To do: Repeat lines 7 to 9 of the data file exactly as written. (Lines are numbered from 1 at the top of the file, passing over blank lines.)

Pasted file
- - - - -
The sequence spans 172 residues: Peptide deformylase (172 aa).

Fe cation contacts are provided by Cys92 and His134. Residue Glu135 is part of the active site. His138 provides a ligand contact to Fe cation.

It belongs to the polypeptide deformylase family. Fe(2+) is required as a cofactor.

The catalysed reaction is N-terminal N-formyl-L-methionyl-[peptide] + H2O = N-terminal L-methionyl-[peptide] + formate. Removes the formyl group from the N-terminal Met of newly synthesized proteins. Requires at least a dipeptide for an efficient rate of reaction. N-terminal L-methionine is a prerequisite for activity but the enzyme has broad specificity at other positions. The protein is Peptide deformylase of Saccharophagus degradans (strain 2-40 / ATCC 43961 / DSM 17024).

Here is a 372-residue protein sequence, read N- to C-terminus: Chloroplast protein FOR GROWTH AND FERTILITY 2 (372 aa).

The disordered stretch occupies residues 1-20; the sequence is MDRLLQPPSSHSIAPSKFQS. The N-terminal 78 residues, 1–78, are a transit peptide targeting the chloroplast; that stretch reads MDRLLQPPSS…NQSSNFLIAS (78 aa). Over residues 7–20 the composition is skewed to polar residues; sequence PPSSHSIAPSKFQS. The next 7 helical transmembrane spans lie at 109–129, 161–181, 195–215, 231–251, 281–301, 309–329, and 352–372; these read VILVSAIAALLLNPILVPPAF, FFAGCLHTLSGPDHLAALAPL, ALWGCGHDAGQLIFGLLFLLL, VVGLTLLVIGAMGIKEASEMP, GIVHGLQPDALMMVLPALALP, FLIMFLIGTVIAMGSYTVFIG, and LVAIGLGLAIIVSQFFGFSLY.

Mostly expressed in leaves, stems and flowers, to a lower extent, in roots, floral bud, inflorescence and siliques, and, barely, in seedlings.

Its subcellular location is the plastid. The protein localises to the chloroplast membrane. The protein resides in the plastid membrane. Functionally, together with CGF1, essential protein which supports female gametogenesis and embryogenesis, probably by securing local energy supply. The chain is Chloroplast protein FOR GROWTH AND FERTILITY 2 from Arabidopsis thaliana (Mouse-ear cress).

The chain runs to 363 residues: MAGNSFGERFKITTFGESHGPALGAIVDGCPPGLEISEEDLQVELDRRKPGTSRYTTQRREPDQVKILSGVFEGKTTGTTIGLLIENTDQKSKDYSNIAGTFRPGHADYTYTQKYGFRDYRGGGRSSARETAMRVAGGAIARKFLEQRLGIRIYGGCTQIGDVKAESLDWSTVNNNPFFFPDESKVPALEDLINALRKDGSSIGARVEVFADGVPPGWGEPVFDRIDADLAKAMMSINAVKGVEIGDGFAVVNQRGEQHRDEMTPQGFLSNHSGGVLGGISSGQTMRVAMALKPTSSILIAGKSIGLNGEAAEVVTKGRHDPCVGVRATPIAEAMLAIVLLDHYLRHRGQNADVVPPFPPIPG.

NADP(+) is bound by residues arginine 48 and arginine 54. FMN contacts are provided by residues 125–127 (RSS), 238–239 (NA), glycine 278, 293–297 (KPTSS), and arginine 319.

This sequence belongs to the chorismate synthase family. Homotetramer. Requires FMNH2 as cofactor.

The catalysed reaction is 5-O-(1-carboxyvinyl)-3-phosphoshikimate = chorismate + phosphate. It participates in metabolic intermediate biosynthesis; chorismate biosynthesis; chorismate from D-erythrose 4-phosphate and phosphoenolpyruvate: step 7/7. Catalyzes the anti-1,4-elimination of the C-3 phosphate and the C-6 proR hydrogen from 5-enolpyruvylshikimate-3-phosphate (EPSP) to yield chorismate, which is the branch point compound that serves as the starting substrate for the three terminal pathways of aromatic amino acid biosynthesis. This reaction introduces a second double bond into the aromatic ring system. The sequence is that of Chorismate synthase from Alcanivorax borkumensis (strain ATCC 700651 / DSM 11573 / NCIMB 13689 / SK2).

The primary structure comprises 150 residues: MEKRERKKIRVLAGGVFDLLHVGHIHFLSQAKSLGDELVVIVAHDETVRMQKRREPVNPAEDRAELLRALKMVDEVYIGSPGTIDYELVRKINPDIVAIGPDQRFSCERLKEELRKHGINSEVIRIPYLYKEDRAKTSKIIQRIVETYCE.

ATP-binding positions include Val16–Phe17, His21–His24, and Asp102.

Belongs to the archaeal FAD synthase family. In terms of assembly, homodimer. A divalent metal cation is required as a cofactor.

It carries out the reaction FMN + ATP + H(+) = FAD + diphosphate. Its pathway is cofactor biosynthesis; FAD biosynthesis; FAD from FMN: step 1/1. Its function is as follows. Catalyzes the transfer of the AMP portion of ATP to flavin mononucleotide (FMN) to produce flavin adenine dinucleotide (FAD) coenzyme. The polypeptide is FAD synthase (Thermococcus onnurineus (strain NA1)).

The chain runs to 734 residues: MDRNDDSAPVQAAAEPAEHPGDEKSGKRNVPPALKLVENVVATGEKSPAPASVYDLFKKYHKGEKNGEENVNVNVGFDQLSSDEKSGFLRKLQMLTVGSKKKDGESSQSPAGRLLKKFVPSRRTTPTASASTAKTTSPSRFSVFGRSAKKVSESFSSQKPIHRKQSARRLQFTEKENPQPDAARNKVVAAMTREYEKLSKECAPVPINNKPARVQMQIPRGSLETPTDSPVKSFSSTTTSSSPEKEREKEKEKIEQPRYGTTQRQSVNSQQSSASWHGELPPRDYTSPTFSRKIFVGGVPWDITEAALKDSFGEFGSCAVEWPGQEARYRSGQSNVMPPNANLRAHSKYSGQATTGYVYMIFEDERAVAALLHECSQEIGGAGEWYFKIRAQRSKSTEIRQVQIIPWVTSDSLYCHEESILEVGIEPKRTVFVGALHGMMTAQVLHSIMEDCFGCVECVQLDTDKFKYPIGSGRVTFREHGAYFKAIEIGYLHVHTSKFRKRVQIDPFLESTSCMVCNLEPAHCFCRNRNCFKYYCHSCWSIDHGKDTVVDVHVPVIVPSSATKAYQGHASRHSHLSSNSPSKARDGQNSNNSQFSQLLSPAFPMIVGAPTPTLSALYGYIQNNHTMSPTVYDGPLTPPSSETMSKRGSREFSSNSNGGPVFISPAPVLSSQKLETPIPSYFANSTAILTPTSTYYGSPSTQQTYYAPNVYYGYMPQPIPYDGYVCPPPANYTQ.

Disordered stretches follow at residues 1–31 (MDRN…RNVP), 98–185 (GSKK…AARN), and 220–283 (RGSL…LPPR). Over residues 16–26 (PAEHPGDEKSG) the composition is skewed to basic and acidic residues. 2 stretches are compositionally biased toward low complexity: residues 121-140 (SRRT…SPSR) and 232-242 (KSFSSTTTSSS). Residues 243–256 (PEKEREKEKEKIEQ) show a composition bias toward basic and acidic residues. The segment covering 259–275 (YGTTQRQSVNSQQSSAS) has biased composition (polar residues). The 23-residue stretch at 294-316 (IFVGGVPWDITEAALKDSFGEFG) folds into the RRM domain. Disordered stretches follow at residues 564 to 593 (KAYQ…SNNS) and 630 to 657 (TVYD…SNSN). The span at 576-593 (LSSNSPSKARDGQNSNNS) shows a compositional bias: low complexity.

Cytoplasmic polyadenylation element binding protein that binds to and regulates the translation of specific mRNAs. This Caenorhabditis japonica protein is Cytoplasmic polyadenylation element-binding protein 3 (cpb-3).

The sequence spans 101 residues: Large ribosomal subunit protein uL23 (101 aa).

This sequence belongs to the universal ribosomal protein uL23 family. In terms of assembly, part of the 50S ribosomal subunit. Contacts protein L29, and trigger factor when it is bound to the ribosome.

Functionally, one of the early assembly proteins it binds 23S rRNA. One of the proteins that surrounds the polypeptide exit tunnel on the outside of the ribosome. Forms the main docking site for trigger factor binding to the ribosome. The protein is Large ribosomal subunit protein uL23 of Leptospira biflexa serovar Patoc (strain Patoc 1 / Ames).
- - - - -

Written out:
Mostly expressed in leaves, stems and flowers, to a lower extent, in roots, floral bud, inflorescence and siliques, and, barely, in seedlings.

Its subcellular location is the plastid. The protein localises to the chloroplast membrane. The protein resides in the plastid membrane. Functionally, together with CGF1, essential protein which supports female gametogenesis and embryogenesis, probably by securing local energy supply. The chain is Chloroplast protein FOR GROWTH AND FERTILITY 2 from Arabidopsis thaliana (Mouse-ear cress).

The chain runs to 363 residues: MAGNSFGERFKITTFGESHGPALGAIVDGCPPGLEISEEDLQVELDRRKPGTSRYTTQRREPDQVKILSGVFEGKTTGTTIGLLIENTDQKSKDYSNIAGTFRPGHADYTYTQKYGFRDYRGGGRSSARETAMRVAGGAIARKFLEQRLGIRIYGGCTQIGDVKAESLDWSTVNNNPFFFPDESKVPALEDLINALRKDGSSIGARVEVFADGVPPGWGEPVFDRIDADLAKAMMSINAVKGVEIGDGFAVVNQRGEQHRDEMTPQGFLSNHSGGVLGGISSGQTMRVAMALKPTSSILIAGKSIGLNGEAAEVVTKGRHDPCVGVRATPIAEAMLAIVLLDHYLRHRGQNADVVPPFPPIPG.